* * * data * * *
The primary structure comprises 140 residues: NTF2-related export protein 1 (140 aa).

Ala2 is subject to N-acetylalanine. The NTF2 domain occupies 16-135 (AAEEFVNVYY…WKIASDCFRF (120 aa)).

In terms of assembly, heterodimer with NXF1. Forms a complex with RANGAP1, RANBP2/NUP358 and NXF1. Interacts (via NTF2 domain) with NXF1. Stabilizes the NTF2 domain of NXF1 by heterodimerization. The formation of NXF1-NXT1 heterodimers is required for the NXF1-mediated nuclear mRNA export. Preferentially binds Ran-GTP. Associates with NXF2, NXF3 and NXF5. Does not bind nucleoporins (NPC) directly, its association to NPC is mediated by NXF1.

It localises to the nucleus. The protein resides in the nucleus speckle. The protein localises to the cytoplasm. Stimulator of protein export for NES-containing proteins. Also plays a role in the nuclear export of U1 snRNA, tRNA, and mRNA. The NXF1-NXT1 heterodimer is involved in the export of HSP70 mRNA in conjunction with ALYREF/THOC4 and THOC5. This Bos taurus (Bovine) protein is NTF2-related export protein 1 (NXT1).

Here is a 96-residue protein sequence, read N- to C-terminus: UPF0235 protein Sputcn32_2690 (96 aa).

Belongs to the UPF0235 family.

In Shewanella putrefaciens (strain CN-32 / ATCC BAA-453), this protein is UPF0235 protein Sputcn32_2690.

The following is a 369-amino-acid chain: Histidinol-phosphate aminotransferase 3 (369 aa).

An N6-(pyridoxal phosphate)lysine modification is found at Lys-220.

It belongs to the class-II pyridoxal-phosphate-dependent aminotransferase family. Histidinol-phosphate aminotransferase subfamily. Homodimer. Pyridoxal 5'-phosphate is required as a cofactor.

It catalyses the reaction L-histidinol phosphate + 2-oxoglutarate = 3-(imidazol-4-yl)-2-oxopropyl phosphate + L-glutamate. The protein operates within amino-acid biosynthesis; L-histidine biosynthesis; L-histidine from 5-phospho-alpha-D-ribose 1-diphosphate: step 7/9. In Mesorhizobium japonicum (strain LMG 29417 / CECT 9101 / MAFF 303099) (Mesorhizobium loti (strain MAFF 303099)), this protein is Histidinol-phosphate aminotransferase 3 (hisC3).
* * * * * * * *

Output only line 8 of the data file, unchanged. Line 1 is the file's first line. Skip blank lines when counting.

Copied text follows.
The following is a 369-amino-acid chain: Histidinol-phosphate aminotransferase 3 (369 aa).